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Posted 16 February 2013 - 05:06 PM

I did boneless short ribs 56C/65 hr. They were pink and tender

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Edited by scubadoo97, 16 February 2013 - 05:07 PM.


#43 FeChef

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Posted 16 February 2013 - 05:29 PM

scuba, those look good. How thick were they?

#44 torolover

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Posted 16 February 2013 - 07:46 PM

Thanks Scuba, but in my original post I've tried 134F at 48 and 72 hours. It is great, but more like a steak, and not falling apart tender.

I'm looking more for a traditional braised short ribs, but still moist, and not dry. Anyone have suggestions for time and temp for a traditional braised short rib, but keeping it moist?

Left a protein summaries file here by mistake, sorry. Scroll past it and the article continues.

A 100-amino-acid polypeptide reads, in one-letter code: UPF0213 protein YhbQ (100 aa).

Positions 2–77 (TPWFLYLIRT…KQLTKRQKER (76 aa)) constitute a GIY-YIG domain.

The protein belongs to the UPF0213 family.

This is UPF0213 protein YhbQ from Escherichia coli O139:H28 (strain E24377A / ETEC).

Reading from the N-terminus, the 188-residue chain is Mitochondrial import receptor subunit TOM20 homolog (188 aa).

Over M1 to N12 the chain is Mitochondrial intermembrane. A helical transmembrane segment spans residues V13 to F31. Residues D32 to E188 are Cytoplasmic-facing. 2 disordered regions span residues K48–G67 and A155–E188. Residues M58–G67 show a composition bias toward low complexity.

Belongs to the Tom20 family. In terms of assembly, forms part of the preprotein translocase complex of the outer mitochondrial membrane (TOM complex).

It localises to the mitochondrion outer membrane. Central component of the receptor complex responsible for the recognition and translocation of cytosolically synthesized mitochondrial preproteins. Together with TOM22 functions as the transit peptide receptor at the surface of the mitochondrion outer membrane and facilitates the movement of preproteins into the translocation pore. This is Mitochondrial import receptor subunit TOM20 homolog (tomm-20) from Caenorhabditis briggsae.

#45 nickrey

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Posted 16 February 2013 - 09:43 PM

Try 60C (140F) for 48 hours. This is the temperature and time that David Chang presents in the Momofuku cookbook. Anything over 150F will result in greater loss of moisture.

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#46 pbear

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Posted 16 February 2013 - 10:48 PM

Hmm, I've done short ribs 24 hours at 150ºF and was very happy with the results. Nicely tender, though not falling apart. For that, I'd try 36 hours. Nickrey's suggestion probably gets to the same place as regards reduction of collagen to gelatin, though the texture would be a bit softer (less water extracted, which is either good or bad depending on personal preference). Given your stated objectives, torolover, I suspect you'll like my approach better, but you should try both.